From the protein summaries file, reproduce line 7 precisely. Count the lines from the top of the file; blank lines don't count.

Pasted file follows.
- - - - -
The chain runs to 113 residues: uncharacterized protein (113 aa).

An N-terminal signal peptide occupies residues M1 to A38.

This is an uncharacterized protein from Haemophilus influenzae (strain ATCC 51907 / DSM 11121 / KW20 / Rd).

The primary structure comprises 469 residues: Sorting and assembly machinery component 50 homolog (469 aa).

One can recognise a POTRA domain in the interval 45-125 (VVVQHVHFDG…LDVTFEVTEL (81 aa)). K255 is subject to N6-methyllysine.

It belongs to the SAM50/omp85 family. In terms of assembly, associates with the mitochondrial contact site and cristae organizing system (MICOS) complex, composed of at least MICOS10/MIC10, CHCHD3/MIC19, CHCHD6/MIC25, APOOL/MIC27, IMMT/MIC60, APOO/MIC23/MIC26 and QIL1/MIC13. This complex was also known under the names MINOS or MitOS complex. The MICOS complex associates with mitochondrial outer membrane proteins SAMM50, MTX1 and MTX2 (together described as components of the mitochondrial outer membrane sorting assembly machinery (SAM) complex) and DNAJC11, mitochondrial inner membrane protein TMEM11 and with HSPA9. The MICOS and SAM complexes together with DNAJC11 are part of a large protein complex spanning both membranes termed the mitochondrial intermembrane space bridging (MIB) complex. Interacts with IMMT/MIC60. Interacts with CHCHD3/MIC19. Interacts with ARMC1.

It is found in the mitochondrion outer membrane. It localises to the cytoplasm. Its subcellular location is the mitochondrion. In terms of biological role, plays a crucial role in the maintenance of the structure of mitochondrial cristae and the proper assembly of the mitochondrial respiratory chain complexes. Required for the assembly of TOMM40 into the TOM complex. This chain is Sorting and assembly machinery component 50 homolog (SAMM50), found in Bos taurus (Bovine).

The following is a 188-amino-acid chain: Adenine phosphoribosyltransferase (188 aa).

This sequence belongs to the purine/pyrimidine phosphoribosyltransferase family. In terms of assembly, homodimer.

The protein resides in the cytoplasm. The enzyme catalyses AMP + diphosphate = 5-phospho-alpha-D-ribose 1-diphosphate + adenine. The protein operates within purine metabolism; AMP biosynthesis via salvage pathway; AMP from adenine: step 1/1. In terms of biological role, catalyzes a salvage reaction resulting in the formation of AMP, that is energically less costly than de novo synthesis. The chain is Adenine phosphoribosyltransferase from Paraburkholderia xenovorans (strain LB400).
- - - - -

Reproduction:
It is found in the mitochondrion outer membrane. It localises to the cytoplasm. Its subcellular location is the mitochondrion. In terms of biological role, plays a crucial role in the maintenance of the structure of mitochondrial cristae and the proper assembly of the mitochondrial respiratory chain complexes. Required for the assembly of TOMM40 into the TOM complex. This chain is Sorting and assembly machinery component 50 homolog (SAMM50), found in Bos taurus (Bovine).